Filter by Category:
Reader's Workshop Management
Standardized Reading Assessments
Annotating & Note-Taking
Writing About Reading
Fluency & Phonics
Writer's Workshop Management
6 Traits of Writing
6 Traits Mini-lessons
Opinion / Persuasive / Argumentative
Informative / Expository / Explanatory
Narrative Writing / Poetry
PK-1 Development Writing Stages
Assessment & Feedback
Motivate Readers to Dive into the Text
april 22, 2008
Teachers frequently ask for ways to motivate kids to want to read. After all, it’s pretty hard to work on students’ reading comprehension if they didn’t do the reading. With that said, here are two of our favorite pre-reading strategies to motivate kids to dive into the passage.
Reveal four or five objects (or pictures of objects) that relate to the plot or information in the day’s reading. With these props spread out in front of them, the students write (or voice) individual predictions as to how they believe these items might appear or interact within the story or text.
After the predictions are written and some are shared, then read the passage to determine whose predictions were most accurate. (See the example pictured here for Nancy Clancy, Super Sleuth. Items included: shell, blue marble, potato, and a magnifying glass.) Access a listing of elementary, middle school, and high school prop suggestions for a few popular titles.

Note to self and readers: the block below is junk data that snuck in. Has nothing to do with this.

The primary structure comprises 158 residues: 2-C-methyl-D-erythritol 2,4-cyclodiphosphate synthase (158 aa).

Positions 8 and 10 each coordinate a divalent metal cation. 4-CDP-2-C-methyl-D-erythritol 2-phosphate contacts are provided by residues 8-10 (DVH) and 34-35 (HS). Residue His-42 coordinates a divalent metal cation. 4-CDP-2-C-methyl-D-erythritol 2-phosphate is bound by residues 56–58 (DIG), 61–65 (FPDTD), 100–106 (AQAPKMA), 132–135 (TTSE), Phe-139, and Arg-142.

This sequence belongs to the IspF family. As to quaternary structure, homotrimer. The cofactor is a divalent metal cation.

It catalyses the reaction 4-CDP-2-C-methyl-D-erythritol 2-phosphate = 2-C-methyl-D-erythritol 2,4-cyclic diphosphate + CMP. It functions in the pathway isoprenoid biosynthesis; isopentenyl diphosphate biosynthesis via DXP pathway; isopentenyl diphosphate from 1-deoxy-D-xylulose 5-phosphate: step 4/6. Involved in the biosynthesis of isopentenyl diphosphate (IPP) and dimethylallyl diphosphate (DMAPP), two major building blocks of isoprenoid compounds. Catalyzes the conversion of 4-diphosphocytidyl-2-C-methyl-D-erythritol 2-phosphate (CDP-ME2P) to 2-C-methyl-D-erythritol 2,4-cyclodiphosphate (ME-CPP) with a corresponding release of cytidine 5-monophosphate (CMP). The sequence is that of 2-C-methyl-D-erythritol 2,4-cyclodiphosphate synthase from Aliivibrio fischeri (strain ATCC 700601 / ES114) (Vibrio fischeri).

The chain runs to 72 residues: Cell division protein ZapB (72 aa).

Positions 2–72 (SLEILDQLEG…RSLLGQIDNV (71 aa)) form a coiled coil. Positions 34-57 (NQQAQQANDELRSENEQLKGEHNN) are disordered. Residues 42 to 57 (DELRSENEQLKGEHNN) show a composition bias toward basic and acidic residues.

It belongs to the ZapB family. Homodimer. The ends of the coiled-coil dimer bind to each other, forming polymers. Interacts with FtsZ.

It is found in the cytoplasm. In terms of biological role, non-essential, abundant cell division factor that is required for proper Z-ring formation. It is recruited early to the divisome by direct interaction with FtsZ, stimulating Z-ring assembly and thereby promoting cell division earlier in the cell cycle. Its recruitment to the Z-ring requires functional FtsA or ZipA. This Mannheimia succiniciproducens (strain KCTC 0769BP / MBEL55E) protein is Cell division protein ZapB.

Students tend to get so “into this strategy that they like to take turns reading ahead, coming up with their own props, and bringing them in for the next day’s prop prediction. Just think, a week earlier you couldn’t get them to do the reading and now they want to read ahead! AMAZING!
Story Impressions Activity
List six words pulled directly from the assigned passage. Jot them on the board in the order they will appear in the text. Before reading, have students use all six words to write a couple of sentences. They are predicting how they think the words will be referenced in the story. For example, if the day’s reading was Edgar Allen Poe’s “Tell-Tale Heart,” the words listed on the board might be: buried, floor, police, heartbeat, guilt, crazy, confession.
This process engages students before they read and then sets a purpose for them while reading to see how close their sentences are to the actual text. NOTE: Although this is a narrative example, this strategy works just as well with informational text, too.
Great Teacher Comments:
I just wanted to say a big THANK YOU for this idea to introduce students to a piece of literature using props and objects that have something to do with the story. I just did an activity with my sophomores as an introduction to The Crucible using a worry doll, a rock, and the 10 Commandments, and they loved it! I actually feel like they are thinking as we start reading!
Melissa Warner, English/Journalism, Center Grove High School (Greenwood, IN)